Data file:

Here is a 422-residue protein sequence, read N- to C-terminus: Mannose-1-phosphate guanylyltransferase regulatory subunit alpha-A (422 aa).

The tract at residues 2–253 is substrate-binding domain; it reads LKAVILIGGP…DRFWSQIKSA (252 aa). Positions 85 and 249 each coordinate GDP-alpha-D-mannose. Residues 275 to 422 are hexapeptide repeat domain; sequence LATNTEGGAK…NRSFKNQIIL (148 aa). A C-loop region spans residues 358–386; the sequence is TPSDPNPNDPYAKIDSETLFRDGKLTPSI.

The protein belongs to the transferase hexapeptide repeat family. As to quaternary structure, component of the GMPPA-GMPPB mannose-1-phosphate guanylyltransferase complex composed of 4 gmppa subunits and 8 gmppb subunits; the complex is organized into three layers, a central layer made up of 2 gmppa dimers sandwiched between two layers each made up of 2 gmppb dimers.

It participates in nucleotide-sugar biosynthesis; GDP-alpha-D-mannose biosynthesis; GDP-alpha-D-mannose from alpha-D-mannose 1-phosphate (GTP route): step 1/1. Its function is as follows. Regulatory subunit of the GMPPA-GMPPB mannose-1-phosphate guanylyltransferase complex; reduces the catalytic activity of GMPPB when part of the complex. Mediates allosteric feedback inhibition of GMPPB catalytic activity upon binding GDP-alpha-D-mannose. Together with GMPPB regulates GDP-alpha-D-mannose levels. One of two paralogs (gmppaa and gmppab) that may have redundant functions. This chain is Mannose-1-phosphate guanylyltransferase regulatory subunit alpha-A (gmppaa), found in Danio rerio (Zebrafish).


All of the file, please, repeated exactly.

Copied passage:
Here is a 422-residue protein sequence, read N- to C-terminus: Mannose-1-phosphate guanylyltransferase regulatory subunit alpha-A (422 aa).

The tract at residues 2–253 is substrate-binding domain; it reads LKAVILIGGP…DRFWSQIKSA (252 aa). Positions 85 and 249 each coordinate GDP-alpha-D-mannose. Residues 275 to 422 are hexapeptide repeat domain; sequence LATNTEGGAK…NRSFKNQIIL (148 aa). A C-loop region spans residues 358–386; the sequence is TPSDPNPNDPYAKIDSETLFRDGKLTPSI.

The protein belongs to the transferase hexapeptide repeat family. As to quaternary structure, component of the GMPPA-GMPPB mannose-1-phosphate guanylyltransferase complex composed of 4 gmppa subunits and 8 gmppb subunits; the complex is organized into three layers, a central layer made up of 2 gmppa dimers sandwiched between two layers each made up of 2 gmppb dimers.

It participates in nucleotide-sugar biosynthesis; GDP-alpha-D-mannose biosynthesis; GDP-alpha-D-mannose from alpha-D-mannose 1-phosphate (GTP route): step 1/1. Its function is as follows. Regulatory subunit of the GMPPA-GMPPB mannose-1-phosphate guanylyltransferase complex; reduces the catalytic activity of GMPPB when part of the complex. Mediates allosteric feedback inhibition of GMPPB catalytic activity upon binding GDP-alpha-D-mannose. Together with GMPPB regulates GDP-alpha-D-mannose levels. One of two paralogs (gmppaa and gmppab) that may have redundant functions. This chain is Mannose-1-phosphate guanylyltransferase regulatory subunit alpha-A (gmppaa), found in Danio rerio (Zebrafish).